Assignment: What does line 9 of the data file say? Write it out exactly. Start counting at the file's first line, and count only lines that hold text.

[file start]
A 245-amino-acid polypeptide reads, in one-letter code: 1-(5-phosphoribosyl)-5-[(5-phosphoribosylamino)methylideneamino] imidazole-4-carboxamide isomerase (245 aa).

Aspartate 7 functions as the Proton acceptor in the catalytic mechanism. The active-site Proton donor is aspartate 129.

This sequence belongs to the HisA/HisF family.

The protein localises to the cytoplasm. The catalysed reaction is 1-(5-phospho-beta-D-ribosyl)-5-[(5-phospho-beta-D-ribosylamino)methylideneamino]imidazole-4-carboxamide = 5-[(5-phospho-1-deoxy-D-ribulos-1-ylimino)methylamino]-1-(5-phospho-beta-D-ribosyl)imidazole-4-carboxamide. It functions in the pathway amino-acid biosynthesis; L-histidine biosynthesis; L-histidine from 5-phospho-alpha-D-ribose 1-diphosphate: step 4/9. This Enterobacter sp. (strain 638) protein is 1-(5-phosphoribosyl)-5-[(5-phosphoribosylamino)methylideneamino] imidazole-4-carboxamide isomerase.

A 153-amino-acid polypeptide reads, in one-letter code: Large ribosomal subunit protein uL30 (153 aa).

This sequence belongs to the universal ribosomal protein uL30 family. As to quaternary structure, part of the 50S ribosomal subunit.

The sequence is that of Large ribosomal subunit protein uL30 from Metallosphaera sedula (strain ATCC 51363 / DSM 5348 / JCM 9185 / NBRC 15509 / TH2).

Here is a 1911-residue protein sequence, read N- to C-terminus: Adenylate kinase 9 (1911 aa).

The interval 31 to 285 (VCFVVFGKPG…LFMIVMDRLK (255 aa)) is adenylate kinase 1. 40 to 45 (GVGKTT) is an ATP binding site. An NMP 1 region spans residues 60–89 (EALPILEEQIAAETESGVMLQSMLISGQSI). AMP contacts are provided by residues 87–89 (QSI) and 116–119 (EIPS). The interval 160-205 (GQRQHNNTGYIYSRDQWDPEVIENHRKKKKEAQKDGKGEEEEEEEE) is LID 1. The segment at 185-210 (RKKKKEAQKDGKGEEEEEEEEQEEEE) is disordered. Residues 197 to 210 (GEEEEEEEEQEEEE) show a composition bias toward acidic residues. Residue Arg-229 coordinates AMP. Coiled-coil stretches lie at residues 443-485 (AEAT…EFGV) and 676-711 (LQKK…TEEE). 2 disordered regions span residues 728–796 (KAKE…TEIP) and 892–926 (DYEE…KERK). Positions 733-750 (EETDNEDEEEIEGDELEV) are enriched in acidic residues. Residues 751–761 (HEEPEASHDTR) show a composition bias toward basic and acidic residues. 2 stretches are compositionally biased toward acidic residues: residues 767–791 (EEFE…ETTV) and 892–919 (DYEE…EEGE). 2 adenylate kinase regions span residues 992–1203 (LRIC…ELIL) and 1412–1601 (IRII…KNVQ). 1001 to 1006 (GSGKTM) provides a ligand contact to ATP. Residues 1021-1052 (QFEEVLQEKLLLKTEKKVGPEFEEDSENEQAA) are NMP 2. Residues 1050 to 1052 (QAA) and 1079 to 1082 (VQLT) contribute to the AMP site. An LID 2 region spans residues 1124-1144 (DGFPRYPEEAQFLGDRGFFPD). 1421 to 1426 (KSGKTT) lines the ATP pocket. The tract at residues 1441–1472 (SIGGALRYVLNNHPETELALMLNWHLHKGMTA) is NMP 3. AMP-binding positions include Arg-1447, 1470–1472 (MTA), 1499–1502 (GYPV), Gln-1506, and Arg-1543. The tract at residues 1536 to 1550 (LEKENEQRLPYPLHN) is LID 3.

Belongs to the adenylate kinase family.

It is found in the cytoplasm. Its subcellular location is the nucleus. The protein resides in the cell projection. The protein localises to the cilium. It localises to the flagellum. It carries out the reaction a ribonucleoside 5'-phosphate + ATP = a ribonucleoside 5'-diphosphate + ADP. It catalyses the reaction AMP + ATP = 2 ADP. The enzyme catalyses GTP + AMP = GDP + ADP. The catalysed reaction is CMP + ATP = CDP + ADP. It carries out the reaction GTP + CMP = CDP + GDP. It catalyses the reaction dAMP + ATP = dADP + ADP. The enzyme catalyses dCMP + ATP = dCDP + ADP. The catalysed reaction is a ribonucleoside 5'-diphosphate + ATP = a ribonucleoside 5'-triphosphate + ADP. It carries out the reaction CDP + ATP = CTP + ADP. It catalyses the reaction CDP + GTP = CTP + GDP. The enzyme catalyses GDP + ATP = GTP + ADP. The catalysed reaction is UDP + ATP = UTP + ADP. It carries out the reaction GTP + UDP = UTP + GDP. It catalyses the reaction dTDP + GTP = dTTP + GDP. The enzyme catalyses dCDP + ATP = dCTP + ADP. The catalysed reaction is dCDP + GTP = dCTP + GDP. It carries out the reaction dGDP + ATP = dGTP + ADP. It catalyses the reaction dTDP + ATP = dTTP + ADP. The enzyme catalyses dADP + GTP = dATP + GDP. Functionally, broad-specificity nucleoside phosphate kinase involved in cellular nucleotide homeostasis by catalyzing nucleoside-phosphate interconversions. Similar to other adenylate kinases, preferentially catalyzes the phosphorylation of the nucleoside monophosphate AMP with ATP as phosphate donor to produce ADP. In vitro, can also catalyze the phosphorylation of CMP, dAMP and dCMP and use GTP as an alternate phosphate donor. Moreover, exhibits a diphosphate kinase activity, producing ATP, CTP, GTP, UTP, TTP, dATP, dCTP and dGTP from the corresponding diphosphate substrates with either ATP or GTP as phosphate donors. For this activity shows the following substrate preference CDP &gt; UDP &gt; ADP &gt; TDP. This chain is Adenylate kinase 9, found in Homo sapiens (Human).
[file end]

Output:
The interval 31 to 285 (VCFVVFGKPG…LFMIVMDRLK (255 aa)) is adenylate kinase 1. 40 to 45 (GVGKTT) is an ATP binding site. An NMP 1 region spans residues 60–89 (EALPILEEQIAAETESGVMLQSMLISGQSI). AMP contacts are provided by residues 87–89 (QSI) and 116–119 (EIPS). The interval 160-205 (GQRQHNNTGYIYSRDQWDPEVIENHRKKKKEAQKDGKGEEEEEEEE) is LID 1. The segment at 185-210 (RKKKKEAQKDGKGEEEEEEEEQEEEE) is disordered. Residues 197 to 210 (GEEEEEEEEQEEEE) show a composition bias toward acidic residues. Residue Arg-229 coordinates AMP. Coiled-coil stretches lie at residues 443-485 (AEAT…EFGV) and 676-711 (LQKK…TEEE). 2 disordered regions span residues 728–796 (KAKE…TEIP) and 892–926 (DYEE…KERK). Positions 733-750 (EETDNEDEEEIEGDELEV) are enriched in acidic residues. Residues 751–761 (HEEPEASHDTR) show a composition bias toward basic and acidic residues. 2 stretches are compositionally biased toward acidic residues: residues 767–791 (EEFE…ETTV) and 892–919 (DYEE…EEGE). 2 adenylate kinase regions span residues 992–1203 (LRIC…ELIL) and 1412–1601 (IRII…KNVQ). 1001 to 1006 (GSGKTM) provides a ligand contact to ATP. Residues 1021-1052 (QFEEVLQEKLLLKTEKKVGPEFEEDSENEQAA) are NMP 2. Residues 1050 to 1052 (QAA) and 1079 to 1082 (VQLT) contribute to the AMP site. An LID 2 region spans residues 1124-1144 (DGFPRYPEEAQFLGDRGFFPD). 1421 to 1426 (KSGKTT) lines the ATP pocket. The tract at residues 1441–1472 (SIGGALRYVLNNHPETELALMLNWHLHKGMTA) is NMP 3. AMP-binding positions include Arg-1447, 1470–1472 (MTA), 1499–1502 (GYPV), Gln-1506, and Arg-1543. The tract at residues 1536 to 1550 (LEKENEQRLPYPLHN) is LID 3.